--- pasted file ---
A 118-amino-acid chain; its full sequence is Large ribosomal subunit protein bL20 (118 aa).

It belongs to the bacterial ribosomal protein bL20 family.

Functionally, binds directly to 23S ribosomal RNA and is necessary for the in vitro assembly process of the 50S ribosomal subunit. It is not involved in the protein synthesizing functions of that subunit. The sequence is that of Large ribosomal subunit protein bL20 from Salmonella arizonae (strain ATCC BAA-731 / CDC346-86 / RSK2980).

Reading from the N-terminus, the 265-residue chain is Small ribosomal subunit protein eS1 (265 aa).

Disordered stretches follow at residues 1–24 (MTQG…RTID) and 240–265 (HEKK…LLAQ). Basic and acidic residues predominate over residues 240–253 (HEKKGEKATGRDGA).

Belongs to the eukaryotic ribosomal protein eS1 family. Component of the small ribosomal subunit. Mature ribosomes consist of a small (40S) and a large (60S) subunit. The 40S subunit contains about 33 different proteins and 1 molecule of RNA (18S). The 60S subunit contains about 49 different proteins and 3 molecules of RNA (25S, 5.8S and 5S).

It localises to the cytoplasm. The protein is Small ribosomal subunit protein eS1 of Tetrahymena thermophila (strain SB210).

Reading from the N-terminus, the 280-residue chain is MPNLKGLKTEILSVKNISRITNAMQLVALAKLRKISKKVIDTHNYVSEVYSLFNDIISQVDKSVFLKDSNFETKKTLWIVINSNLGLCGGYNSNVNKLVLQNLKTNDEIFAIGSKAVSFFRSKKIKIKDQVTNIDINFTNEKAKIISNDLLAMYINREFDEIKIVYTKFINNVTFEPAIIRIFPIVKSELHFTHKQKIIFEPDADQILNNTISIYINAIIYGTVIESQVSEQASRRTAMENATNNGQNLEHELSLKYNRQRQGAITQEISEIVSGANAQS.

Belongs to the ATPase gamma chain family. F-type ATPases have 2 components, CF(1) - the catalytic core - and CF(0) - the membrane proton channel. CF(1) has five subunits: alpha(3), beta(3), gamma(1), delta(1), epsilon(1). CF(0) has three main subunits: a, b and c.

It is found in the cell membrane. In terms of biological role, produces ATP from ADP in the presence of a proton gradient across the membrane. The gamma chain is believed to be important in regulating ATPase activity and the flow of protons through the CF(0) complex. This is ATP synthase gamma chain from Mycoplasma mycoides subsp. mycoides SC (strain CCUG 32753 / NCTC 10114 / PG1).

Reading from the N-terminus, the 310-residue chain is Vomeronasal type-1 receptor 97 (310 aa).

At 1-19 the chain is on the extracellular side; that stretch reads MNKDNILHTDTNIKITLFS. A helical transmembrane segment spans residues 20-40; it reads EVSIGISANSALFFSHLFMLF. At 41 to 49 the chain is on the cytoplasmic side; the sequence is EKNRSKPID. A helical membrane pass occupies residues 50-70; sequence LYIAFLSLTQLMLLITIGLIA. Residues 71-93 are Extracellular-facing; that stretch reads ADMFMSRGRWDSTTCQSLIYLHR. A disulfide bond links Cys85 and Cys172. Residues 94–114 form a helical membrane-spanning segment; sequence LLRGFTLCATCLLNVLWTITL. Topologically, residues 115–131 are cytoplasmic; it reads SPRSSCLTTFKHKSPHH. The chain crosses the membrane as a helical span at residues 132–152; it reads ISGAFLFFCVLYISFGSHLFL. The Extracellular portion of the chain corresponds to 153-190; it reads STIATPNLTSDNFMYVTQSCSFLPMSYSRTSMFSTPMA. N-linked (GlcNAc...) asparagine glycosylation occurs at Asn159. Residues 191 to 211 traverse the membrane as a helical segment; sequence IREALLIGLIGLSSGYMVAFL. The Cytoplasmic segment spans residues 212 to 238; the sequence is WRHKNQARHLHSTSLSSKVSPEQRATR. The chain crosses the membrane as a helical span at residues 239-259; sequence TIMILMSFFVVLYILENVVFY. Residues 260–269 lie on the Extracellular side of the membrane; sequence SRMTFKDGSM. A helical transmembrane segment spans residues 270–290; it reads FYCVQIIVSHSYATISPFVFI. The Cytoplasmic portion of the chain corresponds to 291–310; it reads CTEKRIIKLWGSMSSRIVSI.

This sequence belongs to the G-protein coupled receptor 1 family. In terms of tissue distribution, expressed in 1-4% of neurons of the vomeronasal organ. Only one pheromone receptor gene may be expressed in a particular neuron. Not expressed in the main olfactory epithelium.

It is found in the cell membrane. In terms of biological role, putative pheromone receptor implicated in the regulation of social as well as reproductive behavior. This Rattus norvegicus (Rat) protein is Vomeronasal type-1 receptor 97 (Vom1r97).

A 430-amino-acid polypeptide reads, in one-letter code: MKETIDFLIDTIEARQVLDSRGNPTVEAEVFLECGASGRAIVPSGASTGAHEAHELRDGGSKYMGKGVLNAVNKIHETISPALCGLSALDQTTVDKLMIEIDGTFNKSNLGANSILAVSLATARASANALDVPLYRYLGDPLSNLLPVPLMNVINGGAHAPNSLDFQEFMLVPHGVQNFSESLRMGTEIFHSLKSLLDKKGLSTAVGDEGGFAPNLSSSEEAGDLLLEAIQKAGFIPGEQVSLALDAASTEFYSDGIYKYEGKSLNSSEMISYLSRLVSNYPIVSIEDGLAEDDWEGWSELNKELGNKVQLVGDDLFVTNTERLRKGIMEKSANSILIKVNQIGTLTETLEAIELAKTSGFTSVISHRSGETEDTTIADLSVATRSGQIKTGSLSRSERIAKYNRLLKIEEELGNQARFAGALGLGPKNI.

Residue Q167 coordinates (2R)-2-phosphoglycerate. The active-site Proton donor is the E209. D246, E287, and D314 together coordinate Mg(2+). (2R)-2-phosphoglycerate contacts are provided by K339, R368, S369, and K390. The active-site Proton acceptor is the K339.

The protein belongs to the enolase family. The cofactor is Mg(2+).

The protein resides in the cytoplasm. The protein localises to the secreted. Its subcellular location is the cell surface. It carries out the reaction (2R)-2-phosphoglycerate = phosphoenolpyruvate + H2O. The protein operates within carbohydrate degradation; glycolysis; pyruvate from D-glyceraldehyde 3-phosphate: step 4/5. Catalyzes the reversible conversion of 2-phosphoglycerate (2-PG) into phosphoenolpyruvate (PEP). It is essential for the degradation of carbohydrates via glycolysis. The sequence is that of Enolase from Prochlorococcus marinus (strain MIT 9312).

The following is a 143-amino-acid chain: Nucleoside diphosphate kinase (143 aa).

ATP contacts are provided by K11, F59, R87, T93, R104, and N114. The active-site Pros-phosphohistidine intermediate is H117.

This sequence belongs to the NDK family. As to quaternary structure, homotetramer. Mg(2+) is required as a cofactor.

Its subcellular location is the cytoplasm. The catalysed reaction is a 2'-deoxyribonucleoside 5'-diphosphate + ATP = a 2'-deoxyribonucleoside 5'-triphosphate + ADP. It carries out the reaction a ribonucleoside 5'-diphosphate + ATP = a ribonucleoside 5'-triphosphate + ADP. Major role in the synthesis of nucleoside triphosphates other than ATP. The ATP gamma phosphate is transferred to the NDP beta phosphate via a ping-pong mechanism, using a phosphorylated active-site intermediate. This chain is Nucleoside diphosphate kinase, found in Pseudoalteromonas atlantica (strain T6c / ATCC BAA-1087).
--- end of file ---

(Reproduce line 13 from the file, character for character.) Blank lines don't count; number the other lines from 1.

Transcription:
This sequence belongs to the G-protein coupled receptor 1 family. In terms of tissue distribution, expressed in 1-4% of neurons of the vomeronasal organ. Only one pheromone receptor gene may be expressed in a particular neuron. Not expressed in the main olfactory epithelium.